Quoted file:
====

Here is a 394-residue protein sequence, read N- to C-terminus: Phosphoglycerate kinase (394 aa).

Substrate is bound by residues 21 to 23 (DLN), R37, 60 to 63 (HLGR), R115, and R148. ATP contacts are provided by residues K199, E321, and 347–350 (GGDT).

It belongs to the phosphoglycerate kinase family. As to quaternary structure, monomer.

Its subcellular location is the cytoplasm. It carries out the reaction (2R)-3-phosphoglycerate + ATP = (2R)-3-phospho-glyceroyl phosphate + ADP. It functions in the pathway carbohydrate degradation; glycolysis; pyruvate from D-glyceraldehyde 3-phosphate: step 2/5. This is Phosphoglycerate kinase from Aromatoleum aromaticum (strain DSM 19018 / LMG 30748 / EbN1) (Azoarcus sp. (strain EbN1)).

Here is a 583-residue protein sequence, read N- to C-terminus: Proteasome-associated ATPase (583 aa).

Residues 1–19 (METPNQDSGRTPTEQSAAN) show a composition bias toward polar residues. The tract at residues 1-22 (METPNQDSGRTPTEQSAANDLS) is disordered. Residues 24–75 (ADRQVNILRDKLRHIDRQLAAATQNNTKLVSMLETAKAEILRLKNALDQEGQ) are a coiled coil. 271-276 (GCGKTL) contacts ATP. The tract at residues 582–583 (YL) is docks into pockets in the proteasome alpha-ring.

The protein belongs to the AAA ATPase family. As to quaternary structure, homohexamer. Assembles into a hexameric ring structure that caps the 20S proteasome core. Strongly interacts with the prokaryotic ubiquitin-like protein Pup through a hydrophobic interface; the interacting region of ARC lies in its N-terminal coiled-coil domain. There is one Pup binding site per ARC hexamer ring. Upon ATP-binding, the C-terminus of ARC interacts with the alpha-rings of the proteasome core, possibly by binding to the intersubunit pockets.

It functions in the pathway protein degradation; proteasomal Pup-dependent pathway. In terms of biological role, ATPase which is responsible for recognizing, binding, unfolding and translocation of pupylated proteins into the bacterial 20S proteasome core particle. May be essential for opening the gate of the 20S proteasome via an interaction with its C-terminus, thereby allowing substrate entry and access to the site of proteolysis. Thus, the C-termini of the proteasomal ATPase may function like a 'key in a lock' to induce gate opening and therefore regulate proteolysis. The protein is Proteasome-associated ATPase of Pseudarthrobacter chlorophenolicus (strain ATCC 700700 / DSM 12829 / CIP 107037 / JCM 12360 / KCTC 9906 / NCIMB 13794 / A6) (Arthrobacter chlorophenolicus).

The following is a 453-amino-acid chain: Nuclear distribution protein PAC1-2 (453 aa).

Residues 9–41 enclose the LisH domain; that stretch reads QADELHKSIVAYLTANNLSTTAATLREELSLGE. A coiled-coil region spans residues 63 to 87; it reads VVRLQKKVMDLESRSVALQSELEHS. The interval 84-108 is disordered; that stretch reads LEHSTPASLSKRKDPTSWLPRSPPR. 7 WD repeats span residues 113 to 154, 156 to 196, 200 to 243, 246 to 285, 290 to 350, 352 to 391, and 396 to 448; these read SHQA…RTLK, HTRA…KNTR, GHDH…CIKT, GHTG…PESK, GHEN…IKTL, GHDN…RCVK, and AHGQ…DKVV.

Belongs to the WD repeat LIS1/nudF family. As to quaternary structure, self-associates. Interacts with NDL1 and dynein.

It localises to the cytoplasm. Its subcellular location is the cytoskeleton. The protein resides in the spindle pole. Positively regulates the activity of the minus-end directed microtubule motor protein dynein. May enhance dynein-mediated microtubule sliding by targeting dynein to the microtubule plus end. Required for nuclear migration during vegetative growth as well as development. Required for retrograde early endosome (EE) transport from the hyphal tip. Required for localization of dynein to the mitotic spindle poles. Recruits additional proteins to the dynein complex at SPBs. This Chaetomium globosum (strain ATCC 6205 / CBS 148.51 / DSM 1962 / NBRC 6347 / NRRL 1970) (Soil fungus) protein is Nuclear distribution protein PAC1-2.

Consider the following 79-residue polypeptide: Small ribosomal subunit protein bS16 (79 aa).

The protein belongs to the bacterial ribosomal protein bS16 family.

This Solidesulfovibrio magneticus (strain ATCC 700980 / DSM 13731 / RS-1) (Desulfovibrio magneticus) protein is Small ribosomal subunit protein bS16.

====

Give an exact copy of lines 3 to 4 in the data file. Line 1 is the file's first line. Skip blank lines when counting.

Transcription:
It belongs to the phosphoglycerate kinase family. As to quaternary structure, monomer.

Its subcellular location is the cytoplasm. It carries out the reaction (2R)-3-phosphoglycerate + ATP = (2R)-3-phospho-glyceroyl phosphate + ADP. It functions in the pathway carbohydrate degradation; glycolysis; pyruvate from D-glyceraldehyde 3-phosphate: step 2/5. This is Phosphoglycerate kinase from Aromatoleum aromaticum (strain DSM 19018 / LMG 30748 / EbN1) (Azoarcus sp. (strain EbN1)).